At noon, I talked.
You listened.
I smiled quietly.
I may not have heard You speak of it
but Your eyes tell me, “I’m here.”

“Let’s do this again,” I suggested,
With a blush, with a bite of my lip.
“Sure!” was Your immediate response.
“Let’s meet at noon,” I concluded.
“Let’s!” You said with a smile,
and with Your beautiful voice trailing off…

At noon, I chattered a bit.
You listened.
Quietness filled the void.
And I was content.
You started to speak,
and I immersed myself
in Your beautiful voice,
in Your comforting words.

“Tomorrow? Again? Noontime?”
You concluded.
This rendezvous ending so soon?
I yearn for more time with You.
Thus I replied to Your question with a nod,
reassuring You with my silence.
“I am excited for tomorrow,”
I whispered.

And so, every noon time,
I meet You.
I recline to hear You,
To receive You,
To let You touch my heart.

“Jesus is there…”

Finally, after being away from home for what felt like an eternity, I was able to visit my home in Koronadal City, South Cotabato last weekend. This weekend was a very special one.

My parents and I have made the habit of attending the eight o’clock morning Mass every Sunday because there is greater probability of seeing my Ate’s family in the church. True enough, last Sunday, during the Holy Mass, before the offertory, two cute smiling little girls came into view, and giddily settled in our pew to smother their much-missed aunt (that’s me) with hugs and kisses. Soon after, I saw my sister and my brother-in-law take their seats in the row behind ours.

Since my small lap can only accommodate one toddler, my mother took Karol (Kay), the second child, while I held the eldest, Dominique (Dom). I just have to chronicle and share this particular moment with my inquiring and curious niece, Dom. My mother and I were kneeling, waiting for the Consecration of the Bread and Wine. Meanwhile, Dom and Kay were sitting on the armrest, with Dom in front of me, and Kay in front of my mom. When the priest finally said, “Do this in memory of me” and raised the Host, I opened both of my palms.

Dom suddenly asked me, “Bakit ka naga-ganyan?” (Why are you doing that?) referring to the opening of my palms.

I simply answered, “Andiyan kasi si Jesus.” (Because Jesus is there.) I remember feeling surprised by my reply. Surprised not because I was in doubt, but because I felt a deep tugging in my heart, affirming me that what I just said is completely true, and that it did not come from me. Surprised because a river of gratitude for the Lord flowed into my consciousness in view of that seemingly uneventful moment to teach the truth to a small and innocent child. Truly indeed, the Lord Jesus Christ is physically present in the Holy Eucharist.

“Saan?” (Where?) Dom asked again, meaning I have to point to or tell her where Jesus is.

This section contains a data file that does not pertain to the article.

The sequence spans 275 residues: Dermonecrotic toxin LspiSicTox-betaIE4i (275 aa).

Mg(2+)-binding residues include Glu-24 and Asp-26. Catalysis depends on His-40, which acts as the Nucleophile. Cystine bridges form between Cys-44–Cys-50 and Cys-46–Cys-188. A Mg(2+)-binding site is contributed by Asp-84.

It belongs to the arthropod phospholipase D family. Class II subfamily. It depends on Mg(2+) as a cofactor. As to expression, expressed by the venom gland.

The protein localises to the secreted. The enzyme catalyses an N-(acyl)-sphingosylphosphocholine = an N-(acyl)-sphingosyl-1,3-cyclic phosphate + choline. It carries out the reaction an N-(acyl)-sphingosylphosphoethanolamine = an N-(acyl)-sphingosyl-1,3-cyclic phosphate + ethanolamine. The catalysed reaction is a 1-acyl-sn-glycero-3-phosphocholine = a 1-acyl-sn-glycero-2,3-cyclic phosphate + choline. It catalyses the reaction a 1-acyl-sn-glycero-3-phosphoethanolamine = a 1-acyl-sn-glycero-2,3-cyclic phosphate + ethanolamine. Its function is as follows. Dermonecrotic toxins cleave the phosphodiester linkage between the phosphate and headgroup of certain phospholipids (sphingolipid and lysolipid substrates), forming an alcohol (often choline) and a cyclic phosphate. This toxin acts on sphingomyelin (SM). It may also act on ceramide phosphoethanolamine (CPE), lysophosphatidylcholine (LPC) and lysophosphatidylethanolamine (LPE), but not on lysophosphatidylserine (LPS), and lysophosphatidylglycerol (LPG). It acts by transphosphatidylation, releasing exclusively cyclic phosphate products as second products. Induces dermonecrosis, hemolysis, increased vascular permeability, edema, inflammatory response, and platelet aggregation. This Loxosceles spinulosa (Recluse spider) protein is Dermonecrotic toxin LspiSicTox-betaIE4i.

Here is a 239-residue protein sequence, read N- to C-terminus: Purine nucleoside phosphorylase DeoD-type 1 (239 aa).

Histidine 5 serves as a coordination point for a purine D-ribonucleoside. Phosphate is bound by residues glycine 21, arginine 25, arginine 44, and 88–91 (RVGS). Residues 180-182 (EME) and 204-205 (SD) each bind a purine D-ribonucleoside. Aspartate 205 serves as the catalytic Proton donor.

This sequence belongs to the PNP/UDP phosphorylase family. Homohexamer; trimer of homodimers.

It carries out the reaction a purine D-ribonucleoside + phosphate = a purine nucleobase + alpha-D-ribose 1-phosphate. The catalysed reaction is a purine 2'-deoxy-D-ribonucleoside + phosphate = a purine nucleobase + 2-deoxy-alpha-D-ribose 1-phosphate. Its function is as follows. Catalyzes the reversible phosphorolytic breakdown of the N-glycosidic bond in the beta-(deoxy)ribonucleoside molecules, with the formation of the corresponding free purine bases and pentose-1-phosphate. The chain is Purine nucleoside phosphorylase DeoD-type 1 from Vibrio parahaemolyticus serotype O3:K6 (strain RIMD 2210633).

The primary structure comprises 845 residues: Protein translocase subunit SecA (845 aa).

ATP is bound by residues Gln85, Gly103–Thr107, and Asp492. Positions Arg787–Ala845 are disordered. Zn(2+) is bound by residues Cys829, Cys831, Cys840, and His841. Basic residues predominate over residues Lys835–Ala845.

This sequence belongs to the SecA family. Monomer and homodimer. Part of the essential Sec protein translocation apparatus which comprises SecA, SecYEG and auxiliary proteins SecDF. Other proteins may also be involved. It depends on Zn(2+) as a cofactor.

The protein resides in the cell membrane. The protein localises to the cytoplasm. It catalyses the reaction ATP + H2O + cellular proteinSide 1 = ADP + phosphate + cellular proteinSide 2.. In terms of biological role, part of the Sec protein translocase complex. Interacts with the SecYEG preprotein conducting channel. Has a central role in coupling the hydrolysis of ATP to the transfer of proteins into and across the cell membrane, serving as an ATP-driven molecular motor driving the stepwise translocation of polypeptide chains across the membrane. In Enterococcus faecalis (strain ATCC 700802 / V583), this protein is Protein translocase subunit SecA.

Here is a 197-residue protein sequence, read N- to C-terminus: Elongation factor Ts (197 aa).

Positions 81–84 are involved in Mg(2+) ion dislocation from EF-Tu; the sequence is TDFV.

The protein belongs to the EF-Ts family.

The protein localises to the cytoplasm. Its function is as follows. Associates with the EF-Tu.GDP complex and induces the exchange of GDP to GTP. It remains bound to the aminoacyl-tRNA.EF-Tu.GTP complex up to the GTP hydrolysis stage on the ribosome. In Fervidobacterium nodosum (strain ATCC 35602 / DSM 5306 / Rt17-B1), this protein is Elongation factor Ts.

“Yan O,” I said gently, “yung gina-raise ni Father.” I scrambled for the Hiligaynon/Tagalog word for “raise.” “Yung gina-taas ni Father na puti.” (That white one being raised by Father.)

She was sitting on the armrest, and turned her head towards the altar. Her head moved from side to side, as she was obviously trying to find where Jesus is. She turned her eyes to a statue of Jesus standing near the altar, and said “Yan O, yung statue?” (That statue?)

But I firmly said “No, the white, round one.”

Dom scowled, confused of what I said. I noticed she became restless, discontent of not being able to understand what her aunt has told her. Her curiosity, her quickness to things has always fascinated me, qualities which are common in my Ate’s kids (ahem, it’s the genes from our side of the family. hehe), and which I so admire. So, to appease her, I whispered, “Quiet muna tayo, mag-listen tayo kay Father.” (Let’s be quiet for a while and listen to Father.)

I let what happened linger – in my heart, in my soul. I felt immense joy for the given opportunity to teach a child, and I fervently prayed to God, that the conversation we just had will be etched in Dom’s memory, and that she may someday grasp what I said. “Andiyan si Jesus,” this time, I heard a comforting whisper from my innermost being. Thank you Lord, for the years of Catechesis – studying in a Catholic school, watching EWTN, reading theology books, Catholic websites and magazines – for finding a community and for a fruitful and consistent prayer time. The Lord knows how much I want to partake the Christian joy that is both in me and outside of me, especially with the kids in our small family. While writing this, few days later, I realize I happen to be one of Dom’s godmothers.

Lord, give us the grace to teach and pass on what is right, true and honorable to the young generation.